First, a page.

The move would reverse one of Trump’s numerous environmental rollbacks, which had opened half of this pristine wilderness to industry.
UPDATE: On July 15, 2021, the Biden administration took a critical step toward reasserting U.S. climate leadership and finally recognizing that Southeast Alaska has long since moved on from destroying old-growth forests to support itself. In a long overdue step, the U.S. Department of Agriculture proposed robust consultation and partnership with Indigenous communities to determine a sustainable future for the region. It is essential that the administration follow through on this necessary component of any action to protect the area's natural resources. Additionally, USDA is proposing to fully restore Roadless Rule protections and end large-scale old growth timber sales on the Tongass National Forest. In tandem, it is also proposing a $25 million investment in sustainable economic opportunities, with particular focus on investments that are responsive to Indigenous needs.
In welcome news for Native tribes, the climate, wildlife, and local businesses, the Biden administration began a much-needed process to reinstate critical protections for Alaska’s Tongass National Forest.
The swath of coastal temperate rainforest had been under attack by Trump’s U.S. Forest Service, which, at the eleventh hour, exempted more than half of the Tongass from the Roadless Rule, a Clinton-era law that prevents logging, road-building, and similarly destructive development on tens of millions of acres of forest wildlands across the country.
“This is the first step toward saving America’s last big rainforest, which is vital and precious to Alaska Native tribes, fish, and wildlife,” says Niel Lawrence, Alaska director for NRDC. “We're counting on the Biden team to follow through and restore full protection to Tongass wildlands. That would show true leadership on climate and our public lands heritage. And it would hugely benefit the recreation, tourism, and commercial fishing industries that are the region’s economic lifeblood.” NRDC, alongside Earthjustice, represents a coalition of Indigenous groups, local businesses, and other environmental organizations that quickly sued the Trump administration in an attempt to block the rollback. The case has been on hold while the Biden administration decides how to proceed.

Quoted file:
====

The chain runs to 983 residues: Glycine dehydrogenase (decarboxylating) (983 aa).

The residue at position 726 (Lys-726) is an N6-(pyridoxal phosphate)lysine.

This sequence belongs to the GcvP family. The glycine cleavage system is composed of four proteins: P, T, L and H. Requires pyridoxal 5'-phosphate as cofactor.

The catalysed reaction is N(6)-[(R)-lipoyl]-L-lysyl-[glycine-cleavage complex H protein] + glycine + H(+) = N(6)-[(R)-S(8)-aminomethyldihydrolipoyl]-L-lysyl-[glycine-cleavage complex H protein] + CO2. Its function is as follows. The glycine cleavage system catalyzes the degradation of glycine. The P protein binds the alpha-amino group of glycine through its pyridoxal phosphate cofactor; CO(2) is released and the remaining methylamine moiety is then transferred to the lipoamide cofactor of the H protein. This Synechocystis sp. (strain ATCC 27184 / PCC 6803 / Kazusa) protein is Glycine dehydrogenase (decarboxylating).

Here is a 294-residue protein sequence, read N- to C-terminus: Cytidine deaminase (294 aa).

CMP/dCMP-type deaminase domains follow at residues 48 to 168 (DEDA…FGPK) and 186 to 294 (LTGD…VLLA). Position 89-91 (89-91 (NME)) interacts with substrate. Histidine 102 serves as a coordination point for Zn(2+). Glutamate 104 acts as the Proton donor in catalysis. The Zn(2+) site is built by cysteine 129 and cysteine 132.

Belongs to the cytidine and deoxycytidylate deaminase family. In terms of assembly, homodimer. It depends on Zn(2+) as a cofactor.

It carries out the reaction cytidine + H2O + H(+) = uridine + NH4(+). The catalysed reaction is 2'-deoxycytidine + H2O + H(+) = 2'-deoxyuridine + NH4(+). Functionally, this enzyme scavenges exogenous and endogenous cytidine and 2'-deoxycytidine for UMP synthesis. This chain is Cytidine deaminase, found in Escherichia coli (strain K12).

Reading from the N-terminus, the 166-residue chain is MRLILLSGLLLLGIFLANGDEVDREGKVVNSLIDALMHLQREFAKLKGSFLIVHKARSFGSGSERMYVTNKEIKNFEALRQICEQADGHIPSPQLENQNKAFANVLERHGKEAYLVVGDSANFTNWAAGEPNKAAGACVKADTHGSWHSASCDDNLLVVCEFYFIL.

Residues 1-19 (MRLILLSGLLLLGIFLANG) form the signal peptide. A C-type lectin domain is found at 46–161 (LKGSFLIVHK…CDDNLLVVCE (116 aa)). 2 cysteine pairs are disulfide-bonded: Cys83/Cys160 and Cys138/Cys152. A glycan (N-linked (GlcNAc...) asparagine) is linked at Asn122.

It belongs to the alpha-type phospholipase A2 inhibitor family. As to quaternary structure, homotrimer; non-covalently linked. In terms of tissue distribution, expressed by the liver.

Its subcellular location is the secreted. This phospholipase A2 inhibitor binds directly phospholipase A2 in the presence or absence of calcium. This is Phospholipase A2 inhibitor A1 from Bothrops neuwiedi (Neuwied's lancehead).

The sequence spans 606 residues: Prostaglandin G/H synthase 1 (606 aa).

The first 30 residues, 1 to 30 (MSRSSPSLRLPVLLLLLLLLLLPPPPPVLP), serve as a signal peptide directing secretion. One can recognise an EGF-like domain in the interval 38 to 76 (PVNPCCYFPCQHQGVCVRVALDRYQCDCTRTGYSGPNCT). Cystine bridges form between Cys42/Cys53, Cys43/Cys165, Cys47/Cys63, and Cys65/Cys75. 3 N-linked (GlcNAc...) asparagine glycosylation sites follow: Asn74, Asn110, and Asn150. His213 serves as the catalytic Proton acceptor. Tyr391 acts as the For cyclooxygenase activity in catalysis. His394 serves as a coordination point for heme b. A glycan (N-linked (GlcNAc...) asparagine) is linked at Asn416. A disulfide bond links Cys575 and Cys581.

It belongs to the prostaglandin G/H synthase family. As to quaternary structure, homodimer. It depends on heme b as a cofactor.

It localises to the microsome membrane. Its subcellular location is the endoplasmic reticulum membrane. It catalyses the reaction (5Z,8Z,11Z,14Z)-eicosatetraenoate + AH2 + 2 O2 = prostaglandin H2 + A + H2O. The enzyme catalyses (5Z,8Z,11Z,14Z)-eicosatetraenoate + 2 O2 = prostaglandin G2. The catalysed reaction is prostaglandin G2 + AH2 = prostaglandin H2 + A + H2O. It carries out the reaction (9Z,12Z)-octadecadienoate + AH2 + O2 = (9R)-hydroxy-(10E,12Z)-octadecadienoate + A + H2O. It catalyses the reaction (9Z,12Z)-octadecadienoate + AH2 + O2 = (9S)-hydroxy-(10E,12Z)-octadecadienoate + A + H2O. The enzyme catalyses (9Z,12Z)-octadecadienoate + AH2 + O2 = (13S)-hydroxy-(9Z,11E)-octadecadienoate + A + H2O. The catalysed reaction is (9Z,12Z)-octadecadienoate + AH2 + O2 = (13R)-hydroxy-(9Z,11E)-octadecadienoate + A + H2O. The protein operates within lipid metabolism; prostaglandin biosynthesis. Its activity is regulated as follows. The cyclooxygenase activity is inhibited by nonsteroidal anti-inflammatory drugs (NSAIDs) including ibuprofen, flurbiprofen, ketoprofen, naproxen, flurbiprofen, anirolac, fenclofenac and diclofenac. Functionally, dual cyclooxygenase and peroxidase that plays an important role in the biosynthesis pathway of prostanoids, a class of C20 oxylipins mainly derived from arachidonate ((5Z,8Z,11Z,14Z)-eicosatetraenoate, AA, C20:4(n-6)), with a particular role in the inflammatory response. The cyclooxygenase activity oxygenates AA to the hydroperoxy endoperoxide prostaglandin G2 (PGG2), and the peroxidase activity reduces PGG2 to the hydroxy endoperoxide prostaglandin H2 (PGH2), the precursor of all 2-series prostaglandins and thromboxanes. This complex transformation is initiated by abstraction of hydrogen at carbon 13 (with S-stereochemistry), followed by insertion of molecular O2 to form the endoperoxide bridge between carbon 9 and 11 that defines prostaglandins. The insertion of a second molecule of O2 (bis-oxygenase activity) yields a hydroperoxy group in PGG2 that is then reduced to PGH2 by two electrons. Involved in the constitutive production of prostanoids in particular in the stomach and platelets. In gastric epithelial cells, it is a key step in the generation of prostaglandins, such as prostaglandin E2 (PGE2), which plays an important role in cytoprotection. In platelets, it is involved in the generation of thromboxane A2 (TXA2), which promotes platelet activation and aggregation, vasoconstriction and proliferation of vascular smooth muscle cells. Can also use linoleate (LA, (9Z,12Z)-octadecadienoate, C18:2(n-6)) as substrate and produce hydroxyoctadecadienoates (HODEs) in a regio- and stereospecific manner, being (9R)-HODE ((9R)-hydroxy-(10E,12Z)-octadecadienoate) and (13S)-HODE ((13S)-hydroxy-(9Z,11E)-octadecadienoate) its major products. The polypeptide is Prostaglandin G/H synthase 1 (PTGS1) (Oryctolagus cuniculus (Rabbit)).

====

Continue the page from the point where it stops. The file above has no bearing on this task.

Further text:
Native Alaskan communities—including the Tlingit, Haida, and Tsimshian people—have relied on the intact forest for food and medicine and to sustain traditional ways of life for millennia. “The Tongass national forest needs to be protected, and the Roadless Rule needs to be reinstated,” says Joel Jackson, president of the Organized Village of Kake, a federally recognized tribe and lead plaintiff in the lawsuit. “Our way of life depends on an intact old-growth forest. Our customary and traditional use of the Tongass is vital to our people.”
Home to iconic species like the Alexander Archipelago wolf and all five species of Pacific salmon, the Tongass also features the highest density of brown bears and nesting bald eagles in North America.
Protecting this massive forest’s old-growth trees is also critical climate policy: The Tongass is a dense carbon sink, storing more carbon per acre in its centuries-old trees than almost any other forest on the planet. Deforestation and degradation of the trees and soil would release massive amounts of carbon into the atmosphere, fueling the climate crisis.
“The Tongass is a place of both majestic beauty and great importance to Native Alaskans—it’s irreplaceable,” Lawrence says. “The Biden administration must swiftly restore full protection to the forest's wildlands and all they support. This is one of the last places on Earth we can allow to be destroyed for the sake of logging profits.”